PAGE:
Learned Routine Behavior: It’s important to remember that the older your dog gets, the more dependent and reliant on a routine they tend to be. With this in mind, it’s easy to understand why something like a small schedule change can have a large impact on their anxiety. All of the situational causes previously discussed can be amplified by your dog’s age and years of learned routine behavior.
Separation Anxiety in Puppies
As most pet owners know, dogs form their habits early on during puppyhood. As a result, monitoring and correcting behavioral issues as soon as possible is critical. Here are some tips to help you prevent separation anxiety before it starts:
Crate Training: While crating might not be right for every dog, it’s easier to build these habits and help your puppy develop a healthy relationship with his/her crate early on. Many dog owners find great success with crate training, as it plays into their dog’s natural instincts of feeling safe in warm and enclosed spaces. While many dogs feel safer when left alone in a crate, it’s important to monitor their behavior to see if his/her anxiety increases when crated.
Positive Reinforcement: Using conditioning to establish healthy behaviors early on is a popular tactic used by many pet owners. Most puppies will initially react to being left alone negatively. However, if you find a way to reward them for behaving while you are gone, they can develop a positive association with being home alone. This can be especially helpful with getting your dog acclimated to crate training.
Exercise: Lack of exercise, especially in high-energy dogs, can be a huge contributor to overall anxiety in puppies. Taking your dog for a nice walk or playing a game of fetch before you leave them at home can be a quick fix to your puppy’s separation anxiety.
Treating Separation Anxiety
Before rushing into any formal type of treatment for separation anxiety, take a step back and assess just how severe the issue is. It is important that you speak with your veterinarian to rule out any underlying medical problems that may be symptomatic of separation anxiety.
Treating Mild Separation Anxiety
Overcoming mild separation anxiety with quick fixes is possible in certain cases, but it is important to keep in mind that these solutions will only work if your dog is suffering from mild anxiety.
Counterconditioning: With a milder case of separation anxiety, counterconditioning can be an effective way to reduce your dog’s negative reaction to being left alone. Counterconditioning works to create a new positive reaction by associating something good and comforting that the dog loves with the action. In this case, it can help your dog to develop a positive relationship with being left alone by being consistently rewarded with something as simple as their favorite treat or a fun toy. To create the strongest association, save this specific treat or toy exclusively for times when they are going to be left alone. This will help solidify and strengthen the bond even further.
Downplay Departures: Naturally, as pet owners, we tend to put a large emphasis on our arrivals and departures, which can condition your dog to do so as well. By engaging with your dog less before you leave, you can help them reduce their anticipation and overall anxiety level.
Treating Moderate to Severe Separation Anxiety
When treating moderate to severe separation anxiety, solutions are often more complex and can take a longer time to work through. Patience is key as you work through more gradual desensitization and counterconditioning. Consulting a Certified Applied Animal Behaviorist (CAAB) or a Professional Dog Trainer is a good first step.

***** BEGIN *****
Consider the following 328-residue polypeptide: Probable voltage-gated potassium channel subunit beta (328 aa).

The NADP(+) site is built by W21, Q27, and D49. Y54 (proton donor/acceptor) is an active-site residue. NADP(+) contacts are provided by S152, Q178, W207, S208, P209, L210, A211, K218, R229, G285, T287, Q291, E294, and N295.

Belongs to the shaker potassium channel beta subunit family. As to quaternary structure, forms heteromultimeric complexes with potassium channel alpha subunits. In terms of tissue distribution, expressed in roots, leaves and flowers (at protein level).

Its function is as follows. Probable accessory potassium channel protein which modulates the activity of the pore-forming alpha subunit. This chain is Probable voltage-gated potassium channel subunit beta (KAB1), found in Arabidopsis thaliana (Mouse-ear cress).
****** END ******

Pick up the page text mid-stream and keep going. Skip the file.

Pre-departure: Many dogs suffering from separation anxiety become anxious when they get the sense that you are leaving—even if you are just stepping out to grab the mail. Little indicators that you are getting ready to leave, such as putting on your shoes, can trigger pre-departure anxiety. To help your dog gradually desensitize from pre-departure anxiety, you can carry out a few of these “departure” actions and then not leave. Throw on your running shoes and make dinner; pick up your keys and put them back. Similar to when treating mild separation anxiety, downplaying departures is always a good practice to employ.
Helpful Tip: Don’t get frustrated if you feel like this treatment isn’t working fast enough. You are working against months and even years of pre-departure cues, and it will take time to see results.
Gradual Departures: Once you’ve made progress with treating your dog’s pre-departure anxiety (or if they don’t seem to suffer from pre-departure anxiety), you can move onto graduated departures. You can practice this by simply teaching your dog to sit and stay while you are on the other side of the door—gradually increasing the amount of time.
Helpful Tip: For these treatments to be effective, it’s important that, if possible, your dog not be left alone except during the specific desensitization sessions.
What Not to Do
Punishing your dog for experiencing separation anxiety is never the answer—especially when your dog is extremely well trained or in the later years of their life. While some of the symptoms of separation anxiety can be frustrating or make it seem like your pet is regressing to their untrained puppy days, it is important to put an emphasis on positive reinforcement and to avoid punishing or scolding your pet.
When to Seek a Solution
If you feel like your dog’s separation anxiety is failing to improve or even worsening, it may be time to consider supplements to help reduce their overall anxiety level. There are a large number of products available, so it is best to consult your veterinarian before moving forward with any form of treatment.
Canna-Pet® & Separation Anxiety: Brigid Grace’s Story
Brigid Grace, a Beagle/Daschund mix suffered from separation anxiety for over two years before her owners discovered Canna-Pet. They had to kennel her each time they left the house to keep her from destroying anything she could get her mouth on while their other dogs ran free. “You could see the sadness in her face each time we left. It broke our hearts to restrict her from playing with her fur family unsupervised,” her owner shared.
However, after trying Canna-Pet, her owners discovered that there was no need to kennel their furry friend and are noticing that Brigid Grace is a much happier dog all around – she is even training to be a therapy dog!